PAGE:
Why do we believe the things we do? In criminology I spend a lot time refuting the popular belief that crime could be reduced if only we had tough enough sentences. Proponents of “getting tough” typically subscribe to a naïve version of rational choice theory. They presume that people make utility-maximizing calculations when deciding to commit a crime. This is to say, they think people rationally weigh costs and benefits in some robust way before doing the bad thing. Most don’t — especially if we’re talking about people who are incapable of deep rational thinking — like someone desperately trying to feed a drug addiction. Anybody who has ever lived with a drug addict knows just how “rational” they can be.
To this point the philosopher Friedrich Nietzsche once posed an evocative question: “What is the difference between someone who is convinced and one who is deceived?”
His answer: “None, if he is well deceived.”
We adopt all kinds of reasons to deceive ourselves, especially if our livelihood or habits depend upon it. A while back I had a discussion with a reader who took me to task for my criticism of the fossil fuel industry. No matter what I provided in terms of scientific evidence, he simply would not accept that there could ever be an alternative to a fossil fuel-based economy. Of course his son worked for Exxon.
In the same vein, I wonder why so many people (who don’t work for the fossil fuel industry or utilities) have such a hard time accepting the reality of human-influenced climate change. What’s in it for them? Why does blind subscription to a dogma based in ignorance give them such comfort?
Climate change deniers like to promote the idea that there is scholarly division on the matter. Yes, there is some division — at percentages slightly north of those who believe in a flat Earth.
There are two well-vetted meta-analyses (analyses of analyses) that quantify just how “great” this scholarly division really isn’t. The most recent was led by Prof. John Cook of the University of Queensland. His team published their findings in the journal Environmental Research Letters.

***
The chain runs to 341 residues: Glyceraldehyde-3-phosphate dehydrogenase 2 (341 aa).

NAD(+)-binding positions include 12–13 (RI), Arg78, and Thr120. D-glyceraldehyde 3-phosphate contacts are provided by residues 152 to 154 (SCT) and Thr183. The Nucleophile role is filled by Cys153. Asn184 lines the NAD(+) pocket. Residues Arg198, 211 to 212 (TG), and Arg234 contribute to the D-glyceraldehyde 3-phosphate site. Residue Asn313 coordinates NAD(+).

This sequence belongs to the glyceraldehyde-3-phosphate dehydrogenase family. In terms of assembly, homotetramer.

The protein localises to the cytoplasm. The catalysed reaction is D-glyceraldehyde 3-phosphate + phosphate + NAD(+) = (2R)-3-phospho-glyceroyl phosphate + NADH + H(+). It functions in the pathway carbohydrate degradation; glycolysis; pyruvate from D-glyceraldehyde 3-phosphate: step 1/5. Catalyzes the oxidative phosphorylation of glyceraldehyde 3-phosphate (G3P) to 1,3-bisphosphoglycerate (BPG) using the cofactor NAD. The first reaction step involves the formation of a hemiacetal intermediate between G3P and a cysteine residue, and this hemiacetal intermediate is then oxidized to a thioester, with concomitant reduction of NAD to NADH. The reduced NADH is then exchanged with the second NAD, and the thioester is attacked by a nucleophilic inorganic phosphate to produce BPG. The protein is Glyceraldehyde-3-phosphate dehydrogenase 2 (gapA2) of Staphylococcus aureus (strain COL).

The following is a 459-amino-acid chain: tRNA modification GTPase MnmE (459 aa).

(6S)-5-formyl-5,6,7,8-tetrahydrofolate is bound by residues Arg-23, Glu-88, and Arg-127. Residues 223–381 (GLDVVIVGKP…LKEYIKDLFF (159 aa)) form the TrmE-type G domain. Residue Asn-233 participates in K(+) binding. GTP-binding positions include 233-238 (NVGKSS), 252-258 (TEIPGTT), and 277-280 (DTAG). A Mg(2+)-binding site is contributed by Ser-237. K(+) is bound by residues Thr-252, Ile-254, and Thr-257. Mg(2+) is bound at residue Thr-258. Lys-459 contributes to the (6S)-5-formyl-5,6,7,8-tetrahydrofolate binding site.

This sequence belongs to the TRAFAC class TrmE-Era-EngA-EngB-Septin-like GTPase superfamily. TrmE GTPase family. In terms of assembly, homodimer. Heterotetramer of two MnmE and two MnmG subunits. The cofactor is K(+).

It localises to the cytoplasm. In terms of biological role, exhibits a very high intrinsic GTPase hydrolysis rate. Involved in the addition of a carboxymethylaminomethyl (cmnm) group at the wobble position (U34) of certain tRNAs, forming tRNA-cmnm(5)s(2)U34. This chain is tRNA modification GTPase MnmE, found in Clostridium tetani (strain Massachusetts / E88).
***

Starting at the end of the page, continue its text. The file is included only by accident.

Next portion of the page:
They surveyed the published studies of 29,000 scientists who authored 11,994 academic papers. Of the 4,000-plus papers that took a position on the causes of climate change only 0.7 percent, or 83, disputed the scientific consensus that climate change is the result of human activity, with the view of the remaining 2.2 percent unclear —- 3 percent, if you count in the “unclears.” In 2004, Prof. Naomi Oreskes, at the University of California, San Diego, conducted a similar survey of climate change literature. Her study, published in the journal Science, reflects a similar consensus: 97 percent of climate scientists agree on the causes of climate change.
This is not a debate. Absent radical new evidence to the contrary, it is decided.
In an interview with the Guardian, Prof. Robert Bruelle at Drexel University said he didn’t think the overwhelming weight of scientific consensus would ever be enough to sway those who refuse the truth: “I don’t think people really want to come around to grips with the fact that climate change is a highly ideological issue and it is not amenable to the information deficit model,” he said.
“The information deficit model, this idea that if you just pile on more information people will get convinced, is just completely inadequate. It strengthens the people who actually read and pay attention but it is certainly not going to change or shift the opinions of others,” he told the Guardian.
It’s chilling to know that almost half of all Americans surveyed decided their position using something other than the decades of peer-reviewed scientific studies produced by thousands of independent researchers.
While I would never claim to make all the decisions in my life with balanced empirical information, vetted by science and common sense, I just can’t imagine the advantage of believing something is good when science says is wrong. One misinformed old man I get, but surely not everybody’s son works for Exxon?
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Matthew Pate, a Pine Bluff native who holds a doctoral degree in criminal justice, is a senior research fellow with the Violence Research Group at the University at Albany. He may be contacted via firstname.lastname@example.org.